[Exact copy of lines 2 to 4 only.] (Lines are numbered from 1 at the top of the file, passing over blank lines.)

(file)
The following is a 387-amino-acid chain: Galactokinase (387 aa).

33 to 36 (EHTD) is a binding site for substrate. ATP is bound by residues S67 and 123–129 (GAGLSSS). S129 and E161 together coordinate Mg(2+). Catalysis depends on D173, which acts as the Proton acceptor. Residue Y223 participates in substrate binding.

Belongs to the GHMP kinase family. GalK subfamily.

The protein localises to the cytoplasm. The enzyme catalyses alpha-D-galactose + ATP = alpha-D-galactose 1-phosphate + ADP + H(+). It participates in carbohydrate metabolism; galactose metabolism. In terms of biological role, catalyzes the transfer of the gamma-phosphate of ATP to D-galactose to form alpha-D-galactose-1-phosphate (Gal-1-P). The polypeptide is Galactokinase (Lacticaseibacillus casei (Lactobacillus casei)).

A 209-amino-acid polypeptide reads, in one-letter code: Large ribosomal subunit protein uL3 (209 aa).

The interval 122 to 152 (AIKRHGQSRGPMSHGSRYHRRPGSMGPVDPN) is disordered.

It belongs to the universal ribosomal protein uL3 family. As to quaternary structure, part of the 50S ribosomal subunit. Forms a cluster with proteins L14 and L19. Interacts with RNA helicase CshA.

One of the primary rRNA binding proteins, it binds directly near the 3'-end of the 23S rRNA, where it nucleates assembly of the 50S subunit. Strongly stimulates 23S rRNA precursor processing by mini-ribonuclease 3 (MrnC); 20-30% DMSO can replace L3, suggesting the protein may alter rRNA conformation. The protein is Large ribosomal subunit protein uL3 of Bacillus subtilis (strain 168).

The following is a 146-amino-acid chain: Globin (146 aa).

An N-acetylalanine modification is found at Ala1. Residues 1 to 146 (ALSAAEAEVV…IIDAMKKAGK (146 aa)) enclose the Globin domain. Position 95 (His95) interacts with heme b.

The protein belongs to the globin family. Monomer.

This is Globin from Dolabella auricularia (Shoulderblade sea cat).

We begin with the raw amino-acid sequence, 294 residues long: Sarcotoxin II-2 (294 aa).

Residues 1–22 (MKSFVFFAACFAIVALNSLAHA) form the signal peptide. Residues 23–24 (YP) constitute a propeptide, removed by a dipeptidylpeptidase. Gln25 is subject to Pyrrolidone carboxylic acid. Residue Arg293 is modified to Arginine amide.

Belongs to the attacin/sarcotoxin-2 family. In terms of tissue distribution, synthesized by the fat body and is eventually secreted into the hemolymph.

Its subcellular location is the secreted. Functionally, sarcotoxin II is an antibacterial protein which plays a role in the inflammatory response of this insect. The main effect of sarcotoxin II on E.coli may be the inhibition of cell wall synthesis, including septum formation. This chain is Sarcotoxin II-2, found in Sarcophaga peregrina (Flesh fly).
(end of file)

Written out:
33 to 36 (EHTD) is a binding site for substrate. ATP is bound by residues S67 and 123–129 (GAGLSSS). S129 and E161 together coordinate Mg(2+). Catalysis depends on D173, which acts as the Proton acceptor. Residue Y223 participates in substrate binding.

Belongs to the GHMP kinase family. GalK subfamily.

The protein localises to the cytoplasm. The enzyme catalyses alpha-D-galactose + ATP = alpha-D-galactose 1-phosphate + ADP + H(+). It participates in carbohydrate metabolism; galactose metabolism. In terms of biological role, catalyzes the transfer of the gamma-phosphate of ATP to D-galactose to form alpha-D-galactose-1-phosphate (Gal-1-P). The polypeptide is Galactokinase (Lacticaseibacillus casei (Lactobacillus casei)).